Secondly, by analogy to the most recent judicial interpretations on the place of contract performance in an online transaction, the place of infringement in an online transaction should be deemed as the place of receipt. Article 20 of the Interpretation of the Supreme People’s Court on the Application of the Civil Procedure Law of the People’s Republic of China promulgated in 2015 (2015 Judicial Interpretation on the Civil Procedure Law) clearly provides that, in a sale of goods contract formed through information networks, unless otherwise agreed by the parties, and unless the subject of the contract is delivered through the information network, “the place of receipt shall be the place where the contract is performed”.[3] This is a special rule enacted by judicial bodies to resolve the difficulty buyers face in safeguarding their interests in online transactions, in locating the seller’s domicile, and in determining the place of contract performance. In patent infringement cases, plaintiffs also purchase goods through online platforms. In proving the sale of an infringing product, the plaintiff is often proving the execution and performance of the sales contract at the same time. There are many points of connection in a sales contract, including the domiciles of parties to the contract, the place of contract execution, and the place of contract performance. As in a contract dispute where “the place of receipt shall be the place where the contract is performed”, in a patent infringement lawsuit, the place of receipt should also be the place of infringement.

Lastly, rapidly developing information network technology allows the infringing act to be concealed. As the seller may not have a fixed place of business, it is difficult to verify its true identity. Under such circumstances, it is necessary for the courts to decide the issue of jurisdiction in a way that permits victims to pursue their claims effectively. To determine the competent court in a patent infringement case under the general principle of “actor sequitur forum rei” not only conflicts with the inherent logic of the 2015 Judicial Interpretation on the Civil Procedure Law, but is also inconsistent with the present needs of society. The place of receipt in a specific online transaction is certain, and to recognize the place of receipt as the place of infringement would be consistent with the principle of jurisdictional certainty.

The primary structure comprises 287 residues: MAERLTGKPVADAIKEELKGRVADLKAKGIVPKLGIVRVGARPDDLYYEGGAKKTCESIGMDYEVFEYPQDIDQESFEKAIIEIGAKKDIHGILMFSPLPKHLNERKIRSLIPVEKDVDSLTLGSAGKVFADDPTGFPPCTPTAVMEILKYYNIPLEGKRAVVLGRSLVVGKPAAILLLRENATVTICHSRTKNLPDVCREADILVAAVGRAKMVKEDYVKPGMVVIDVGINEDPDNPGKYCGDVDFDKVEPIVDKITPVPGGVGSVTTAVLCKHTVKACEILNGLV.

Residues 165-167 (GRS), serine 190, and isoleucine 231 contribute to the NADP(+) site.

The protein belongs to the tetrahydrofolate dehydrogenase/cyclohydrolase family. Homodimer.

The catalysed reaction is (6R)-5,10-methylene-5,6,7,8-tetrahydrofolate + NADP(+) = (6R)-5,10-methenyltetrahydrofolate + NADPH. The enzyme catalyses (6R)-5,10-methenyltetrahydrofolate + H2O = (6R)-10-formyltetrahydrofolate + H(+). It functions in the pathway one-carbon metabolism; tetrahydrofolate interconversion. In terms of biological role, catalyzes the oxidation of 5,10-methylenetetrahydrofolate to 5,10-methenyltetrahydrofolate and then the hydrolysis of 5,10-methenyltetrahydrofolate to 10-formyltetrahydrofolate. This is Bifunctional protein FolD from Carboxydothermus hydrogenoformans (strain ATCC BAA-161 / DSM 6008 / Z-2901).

3. Other relevant questions

  • How should courts define the scope of online transactions? Article 2 of the Provisions of the Supreme People’s Court on Several Issues Concerning the Application of Law to Trial of Civil Dispute Cases of Infringement of Information Network Transmission Right provides that the term “information network” includes such information networks as the internet, broadcast and television networks, landline communication networks, and mobile communication networks that use computers, televisions, landline phones, mobile phones and other electronic devices as terminals, as well as local area networks that are open to the public. Therefore, sales contracts executed through such media should be deemed to be executed through an information network as provided by Article 20 of the 2015 Judicial Interpretation on the Civil Procedure Law. If a buyer purchases an infringing product from a seller through an information network as defined by the Supreme People’s Court, the place of receipt should be deemed as the place of infringement.